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A Sharecropper Christmas

A Sharecropper Christmas

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A Sharecropper Christmas

Länge:
63 Seiten
52 Minuten
Herausgeber:
Freigegeben:
Dec 1, 2016
ISBN:
9781940099224
Format:
Buch

Beschreibung

What kind of Christmas will her children have?

The Great Depression left the Shoemaker family hungry and homeless. Their desperate prayers are finally answered when Henry Shoemaker finds work as a sharecropper. Alice makes the best of the hard times without complaint, though she dreams of giving her little family a special Christmas.

Herausgeber:
Freigegeben:
Dec 1, 2016
ISBN:
9781940099224
Format:
Buch

Über den Autor

Carlene Havel has lived in six US States and two foreign countries, and has traveled extensively throughout the world. She is very active in her church and has a degree in English from the University of Texas at San Antonio. Carlene and her husband Glenn are both proud to be native Texans.


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A Sharecropper Christmas - Carlene Havel

AUTHOR

A SHARECROPPER CHRISTMAS

Carlene Havel

Copyright 2013 Carlene Havel

ALL RIGHTS RESERVED

Cover Art by Joan Alley

This book is a work of fiction and any resemblance to persons, living or dead, or places, events or locales is purely coincidental. The characters are the product of the author’s imagination and used fictitiously.

This ebook is licensed for your personal enjoyment only. This ebook may not be re-sold or given away to other people. If you would like to share this book with another person, please purchase an additional copy for each recipient. If you’re reading this book and did not purchase it, or it was not purchased for your use only, then purchase your own copy. Thank you for respecting the hard work of this author.

Published by Prism Book Group

ISBN- 978-1-940099-22-4 First Edition, 2013

Published in the United States of America

Contact info: contact@prismbookgroup.com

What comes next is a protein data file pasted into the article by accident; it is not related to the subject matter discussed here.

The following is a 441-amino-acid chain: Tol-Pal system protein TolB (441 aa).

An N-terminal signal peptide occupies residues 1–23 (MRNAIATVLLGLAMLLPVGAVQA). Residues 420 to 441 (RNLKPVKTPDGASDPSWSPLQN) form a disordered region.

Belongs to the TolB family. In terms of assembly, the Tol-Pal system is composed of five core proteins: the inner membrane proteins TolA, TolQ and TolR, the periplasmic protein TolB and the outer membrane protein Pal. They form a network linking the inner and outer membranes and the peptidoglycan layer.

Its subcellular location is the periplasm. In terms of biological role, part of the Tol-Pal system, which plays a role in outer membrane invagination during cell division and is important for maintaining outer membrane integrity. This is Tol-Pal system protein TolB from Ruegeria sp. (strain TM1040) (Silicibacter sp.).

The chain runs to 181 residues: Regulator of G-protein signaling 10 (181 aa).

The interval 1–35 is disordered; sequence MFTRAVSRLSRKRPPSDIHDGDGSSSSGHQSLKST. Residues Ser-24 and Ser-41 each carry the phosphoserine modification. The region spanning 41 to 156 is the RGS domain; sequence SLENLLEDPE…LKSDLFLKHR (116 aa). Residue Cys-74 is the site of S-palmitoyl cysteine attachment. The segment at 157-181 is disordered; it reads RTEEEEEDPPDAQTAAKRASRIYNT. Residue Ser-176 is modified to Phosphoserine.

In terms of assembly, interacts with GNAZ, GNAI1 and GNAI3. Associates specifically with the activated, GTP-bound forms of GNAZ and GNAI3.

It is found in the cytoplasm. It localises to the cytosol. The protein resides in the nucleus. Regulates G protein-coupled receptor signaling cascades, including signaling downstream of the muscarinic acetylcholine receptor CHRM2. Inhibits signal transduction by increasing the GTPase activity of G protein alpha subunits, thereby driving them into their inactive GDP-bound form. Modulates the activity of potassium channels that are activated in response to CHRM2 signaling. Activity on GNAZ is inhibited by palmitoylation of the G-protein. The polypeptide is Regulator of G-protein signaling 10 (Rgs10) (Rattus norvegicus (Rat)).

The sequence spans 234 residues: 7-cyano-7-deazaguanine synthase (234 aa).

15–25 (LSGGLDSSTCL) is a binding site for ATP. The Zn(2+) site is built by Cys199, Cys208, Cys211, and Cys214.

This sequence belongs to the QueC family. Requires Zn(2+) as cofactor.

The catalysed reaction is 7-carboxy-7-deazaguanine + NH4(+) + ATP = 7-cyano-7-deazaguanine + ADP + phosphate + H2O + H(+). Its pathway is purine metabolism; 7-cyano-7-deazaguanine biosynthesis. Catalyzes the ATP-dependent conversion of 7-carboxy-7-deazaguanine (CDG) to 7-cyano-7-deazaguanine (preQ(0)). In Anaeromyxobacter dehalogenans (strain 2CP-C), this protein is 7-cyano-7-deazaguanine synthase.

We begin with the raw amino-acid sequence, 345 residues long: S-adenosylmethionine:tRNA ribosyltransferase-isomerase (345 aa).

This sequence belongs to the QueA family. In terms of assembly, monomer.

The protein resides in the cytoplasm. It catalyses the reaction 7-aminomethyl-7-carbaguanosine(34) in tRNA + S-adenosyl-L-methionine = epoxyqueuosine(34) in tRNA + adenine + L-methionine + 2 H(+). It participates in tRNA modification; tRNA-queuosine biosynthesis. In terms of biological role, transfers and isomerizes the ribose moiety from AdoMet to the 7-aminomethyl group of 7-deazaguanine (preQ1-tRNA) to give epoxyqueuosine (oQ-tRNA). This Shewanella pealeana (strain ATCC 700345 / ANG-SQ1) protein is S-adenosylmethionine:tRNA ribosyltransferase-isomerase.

http://www.prismbookgroup.com

CHAPTER ONE

Herbert’s voice radiated excitement. Alice, I found a job!

Good, she replied. Work explained the bottle of milk in his hand. What kind of job?

Farming, he said with a big smile. Something I know how to do for a change.

She couldn’t let herself get too enthused. This opportunity could fall through like too many others. For how long?

It’s permanent! Herbert grabbed her hands and attempted to swing her into a dance step. When Alice resisted, he dropped her hands and continued. I ran into old man Sweeney a little while ago. He found out the tenants deserted one of his farms. They didn’t give him any notice, just packed up and left in the middle of the night. Mr. Sweeney told me I can work his place on the thirds and fourths.

When do you start? Alice asked cautiously.

As soon as possible, Herbert said. Mr. Sweeney needs somebody right away so he can quit worrying about paying someone to milk the cows every morning. We can pack up tonight and head south right after church tomorrow. Monday morning I will milk and start plowing. I have it in my mind to grow some winter vegetables, and I want to get you and the kids settled into the house as quick as I can.

There’s a house?

Yes. It’s a regular working farm, just like…just like any farm would be. Fifty acres, with a house and a barn and its own windmill. Our prayers have been answered, Alice. Praise God!

A house, she repeated, determined not to cry. Five years ago, Alice never dreamed she could be excited about sharecropping. When she and Herbert married, Alice knew she would have to work hard—all farmers’ wives faced that prospect. Yet she never expected to be turned out of their home with little more than the clothes on their backs. Herbert made a good crop in 1929, the year after they were married. Even though the news about the stock market was grim, traders in Europe and New York City seemed to have no connection to a West Texas cotton farmer. Soon, however, the price of cotton fell so dramatically that Herbert’s sales at the local gin didn’t cover his investment in seed and materials. The only way to recover was to have a good crop, and the only way to finance the effort was to mortgage the farm. In 1933, the bank foreclosed.

As more and more farmers and business owners faced bankruptcy, desperation stalked every household. Alice and Herbert took shelter with various relatives for a month or two at a time after they lost their land. They tried to make themselves useful guests, Herbert tinkering, repairing, and chopping firewood to earn their keep. Alice made sure she did the lion’s share of the housework, although she often felt some folks took unfair advantage. Her parents, Charley and Myrtle Smith, were in no position to help, having lost their meager savings when the bank failed. There was no possibility the Smiths’ tiny house could accommodate Alice’s family. Her sister Frances had already moved back home, bringing her husband and three children. Uncle John camped out on a cot in the Smiths’ kitchen. After they wore out their welcome with relatives, Alice sneaked her family’s few belongings into the far corner of an isolated warehouse, while Herbert continued his frantic search for work.

With his usual optimism, Herbert assured Alice every day that he would soon find a steady job. Then

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